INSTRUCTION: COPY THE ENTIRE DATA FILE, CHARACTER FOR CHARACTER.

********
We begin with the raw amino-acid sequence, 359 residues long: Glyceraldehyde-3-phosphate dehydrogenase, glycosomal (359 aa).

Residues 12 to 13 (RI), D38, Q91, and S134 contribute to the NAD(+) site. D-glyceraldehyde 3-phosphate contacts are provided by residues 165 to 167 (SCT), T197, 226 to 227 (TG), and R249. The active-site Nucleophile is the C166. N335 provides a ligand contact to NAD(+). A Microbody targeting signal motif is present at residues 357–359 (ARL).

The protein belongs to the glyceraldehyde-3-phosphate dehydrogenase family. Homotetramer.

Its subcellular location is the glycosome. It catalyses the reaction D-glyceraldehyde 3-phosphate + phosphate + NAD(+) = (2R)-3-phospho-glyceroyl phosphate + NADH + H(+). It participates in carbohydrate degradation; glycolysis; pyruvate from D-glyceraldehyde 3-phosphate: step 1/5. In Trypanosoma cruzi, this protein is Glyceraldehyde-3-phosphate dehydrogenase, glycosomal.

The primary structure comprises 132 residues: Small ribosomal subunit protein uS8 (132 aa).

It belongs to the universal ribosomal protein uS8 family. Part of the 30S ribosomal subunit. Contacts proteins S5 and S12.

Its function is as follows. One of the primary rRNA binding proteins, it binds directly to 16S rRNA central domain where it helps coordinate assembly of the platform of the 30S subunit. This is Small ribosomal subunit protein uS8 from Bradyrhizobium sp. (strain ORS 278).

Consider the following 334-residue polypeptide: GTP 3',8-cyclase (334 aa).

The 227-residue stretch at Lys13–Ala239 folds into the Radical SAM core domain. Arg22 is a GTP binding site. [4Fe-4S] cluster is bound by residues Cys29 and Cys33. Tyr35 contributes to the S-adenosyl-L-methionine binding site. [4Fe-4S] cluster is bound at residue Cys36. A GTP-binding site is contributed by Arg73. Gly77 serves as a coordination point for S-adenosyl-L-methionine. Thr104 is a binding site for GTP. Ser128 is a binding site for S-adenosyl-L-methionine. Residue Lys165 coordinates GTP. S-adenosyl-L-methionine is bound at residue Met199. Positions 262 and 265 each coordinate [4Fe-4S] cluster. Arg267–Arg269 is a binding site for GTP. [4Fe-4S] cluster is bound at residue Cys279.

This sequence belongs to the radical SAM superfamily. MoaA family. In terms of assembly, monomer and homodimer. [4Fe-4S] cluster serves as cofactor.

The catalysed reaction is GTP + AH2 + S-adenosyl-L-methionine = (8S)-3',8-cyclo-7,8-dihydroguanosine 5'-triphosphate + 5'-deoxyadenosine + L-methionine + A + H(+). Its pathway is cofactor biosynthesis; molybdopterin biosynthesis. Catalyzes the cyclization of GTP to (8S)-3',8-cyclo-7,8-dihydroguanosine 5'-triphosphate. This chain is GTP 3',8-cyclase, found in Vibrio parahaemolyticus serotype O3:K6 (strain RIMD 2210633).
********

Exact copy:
We begin with the raw amino-acid sequence, 359 residues long: Glyceraldehyde-3-phosphate dehydrogenase, glycosomal (359 aa).

Residues 12 to 13 (RI), D38, Q91, and S134 contribute to the NAD(+) site. D-glyceraldehyde 3-phosphate contacts are provided by residues 165 to 167 (SCT), T197, 226 to 227 (TG), and R249. The active-site Nucleophile is the C166. N335 provides a ligand contact to NAD(+). A Microbody targeting signal motif is present at residues 357–359 (ARL).

The protein belongs to the glyceraldehyde-3-phosphate dehydrogenase family. Homotetramer.

Its subcellular location is the glycosome. It catalyses the reaction D-glyceraldehyde 3-phosphate + phosphate + NAD(+) = (2R)-3-phospho-glyceroyl phosphate + NADH + H(+). It participates in carbohydrate degradation; glycolysis; pyruvate from D-glyceraldehyde 3-phosphate: step 1/5. In Trypanosoma cruzi, this protein is Glyceraldehyde-3-phosphate dehydrogenase, glycosomal.

The primary structure comprises 132 residues: Small ribosomal subunit protein uS8 (132 aa).

It belongs to the universal ribosomal protein uS8 family. Part of the 30S ribosomal subunit. Contacts proteins S5 and S12.

Its function is as follows. One of the primary rRNA binding proteins, it binds directly to 16S rRNA central domain where it helps coordinate assembly of the platform of the 30S subunit. This is Small ribosomal subunit protein uS8 from Bradyrhizobium sp. (strain ORS 278).

Consider the following 334-residue polypeptide: GTP 3',8-cyclase (334 aa).

The 227-residue stretch at Lys13–Ala239 folds into the Radical SAM core domain. Arg22 is a GTP binding site. [4Fe-4S] cluster is bound by residues Cys29 and Cys33. Tyr35 contributes to the S-adenosyl-L-methionine binding site. [4Fe-4S] cluster is bound at residue Cys36. A GTP-binding site is contributed by Arg73. Gly77 serves as a coordination point for S-adenosyl-L-methionine. Thr104 is a binding site for GTP. Ser128 is a binding site for S-adenosyl-L-methionine. Residue Lys165 coordinates GTP. S-adenosyl-L-methionine is bound at residue Met199. Positions 262 and 265 each coordinate [4Fe-4S] cluster. Arg267–Arg269 is a binding site for GTP. [4Fe-4S] cluster is bound at residue Cys279.

This sequence belongs to the radical SAM superfamily. MoaA family. In terms of assembly, monomer and homodimer. [4Fe-4S] cluster serves as cofactor.

The catalysed reaction is GTP + AH2 + S-adenosyl-L-methionine = (8S)-3',8-cyclo-7,8-dihydroguanosine 5'-triphosphate + 5'-deoxyadenosine + L-methionine + A + H(+). Its pathway is cofactor biosynthesis; molybdopterin biosynthesis. Catalyzes the cyclization of GTP to (8S)-3',8-cyclo-7,8-dihydroguanosine 5'-triphosphate. This chain is GTP 3',8-cyclase, found in Vibrio parahaemolyticus serotype O3:K6 (strain RIMD 2210633).